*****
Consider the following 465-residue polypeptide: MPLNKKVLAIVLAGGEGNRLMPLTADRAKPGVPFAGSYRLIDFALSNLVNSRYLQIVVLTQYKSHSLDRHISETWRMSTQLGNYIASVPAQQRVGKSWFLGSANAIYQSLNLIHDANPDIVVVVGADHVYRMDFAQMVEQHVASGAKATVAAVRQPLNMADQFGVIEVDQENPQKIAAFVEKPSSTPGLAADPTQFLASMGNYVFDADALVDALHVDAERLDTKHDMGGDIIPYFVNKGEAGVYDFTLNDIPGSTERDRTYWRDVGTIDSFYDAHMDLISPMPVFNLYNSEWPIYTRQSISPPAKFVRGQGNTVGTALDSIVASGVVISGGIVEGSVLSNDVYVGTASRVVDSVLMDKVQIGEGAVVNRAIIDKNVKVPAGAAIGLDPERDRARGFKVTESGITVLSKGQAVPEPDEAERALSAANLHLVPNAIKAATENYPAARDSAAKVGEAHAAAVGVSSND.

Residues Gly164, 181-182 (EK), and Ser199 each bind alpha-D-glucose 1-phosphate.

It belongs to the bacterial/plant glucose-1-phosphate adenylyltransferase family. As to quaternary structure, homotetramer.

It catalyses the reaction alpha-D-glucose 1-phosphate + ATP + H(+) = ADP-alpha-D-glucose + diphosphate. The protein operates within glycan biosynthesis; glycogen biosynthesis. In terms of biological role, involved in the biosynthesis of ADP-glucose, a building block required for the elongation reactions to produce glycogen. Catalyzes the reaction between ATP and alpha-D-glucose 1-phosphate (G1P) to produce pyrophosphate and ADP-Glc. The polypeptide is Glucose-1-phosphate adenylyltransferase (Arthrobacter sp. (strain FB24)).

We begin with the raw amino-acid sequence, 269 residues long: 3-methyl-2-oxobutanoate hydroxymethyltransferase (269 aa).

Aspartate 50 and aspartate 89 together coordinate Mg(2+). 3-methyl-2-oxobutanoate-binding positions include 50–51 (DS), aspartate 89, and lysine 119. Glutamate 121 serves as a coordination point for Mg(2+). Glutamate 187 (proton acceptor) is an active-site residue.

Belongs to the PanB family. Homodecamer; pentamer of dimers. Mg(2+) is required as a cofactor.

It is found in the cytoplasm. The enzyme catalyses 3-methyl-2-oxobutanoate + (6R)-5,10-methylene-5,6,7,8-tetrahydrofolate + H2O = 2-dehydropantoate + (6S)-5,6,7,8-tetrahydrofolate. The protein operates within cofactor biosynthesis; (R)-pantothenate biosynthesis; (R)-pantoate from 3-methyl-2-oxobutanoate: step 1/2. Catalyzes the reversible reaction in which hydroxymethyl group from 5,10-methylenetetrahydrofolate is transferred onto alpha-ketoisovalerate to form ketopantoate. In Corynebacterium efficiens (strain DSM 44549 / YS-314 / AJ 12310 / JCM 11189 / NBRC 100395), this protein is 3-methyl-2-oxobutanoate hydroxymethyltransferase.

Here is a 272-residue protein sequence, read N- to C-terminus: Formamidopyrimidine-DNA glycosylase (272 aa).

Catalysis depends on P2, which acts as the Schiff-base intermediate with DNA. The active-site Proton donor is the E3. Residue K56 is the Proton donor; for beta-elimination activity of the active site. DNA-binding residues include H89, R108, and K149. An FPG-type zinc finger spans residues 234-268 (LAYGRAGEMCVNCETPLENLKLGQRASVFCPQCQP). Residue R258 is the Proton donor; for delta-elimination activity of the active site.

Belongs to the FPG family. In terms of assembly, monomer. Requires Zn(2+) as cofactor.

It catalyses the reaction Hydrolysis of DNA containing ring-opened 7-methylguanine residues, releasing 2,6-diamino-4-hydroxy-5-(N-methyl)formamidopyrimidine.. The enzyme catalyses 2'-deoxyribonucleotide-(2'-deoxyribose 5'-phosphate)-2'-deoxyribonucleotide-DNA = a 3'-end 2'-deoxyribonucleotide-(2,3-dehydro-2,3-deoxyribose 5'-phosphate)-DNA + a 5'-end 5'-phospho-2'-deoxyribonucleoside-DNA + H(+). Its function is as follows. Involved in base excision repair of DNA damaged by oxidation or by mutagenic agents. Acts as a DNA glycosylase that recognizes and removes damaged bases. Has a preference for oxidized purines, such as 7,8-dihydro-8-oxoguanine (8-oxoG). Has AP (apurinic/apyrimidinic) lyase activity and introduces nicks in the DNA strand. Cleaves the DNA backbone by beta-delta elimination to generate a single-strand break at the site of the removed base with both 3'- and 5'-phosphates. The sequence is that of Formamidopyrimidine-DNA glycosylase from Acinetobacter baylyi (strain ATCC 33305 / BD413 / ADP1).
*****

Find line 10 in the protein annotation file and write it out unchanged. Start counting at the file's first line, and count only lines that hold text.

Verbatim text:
Catalysis depends on P2, which acts as the Schiff-base intermediate with DNA. The active-site Proton donor is the E3. Residue K56 is the Proton donor; for beta-elimination activity of the active site. DNA-binding residues include H89, R108, and K149. An FPG-type zinc finger spans residues 234-268 (LAYGRAGEMCVNCETPLENLKLGQRASVFCPQCQP). Residue R258 is the Proton donor; for delta-elimination activity of the active site.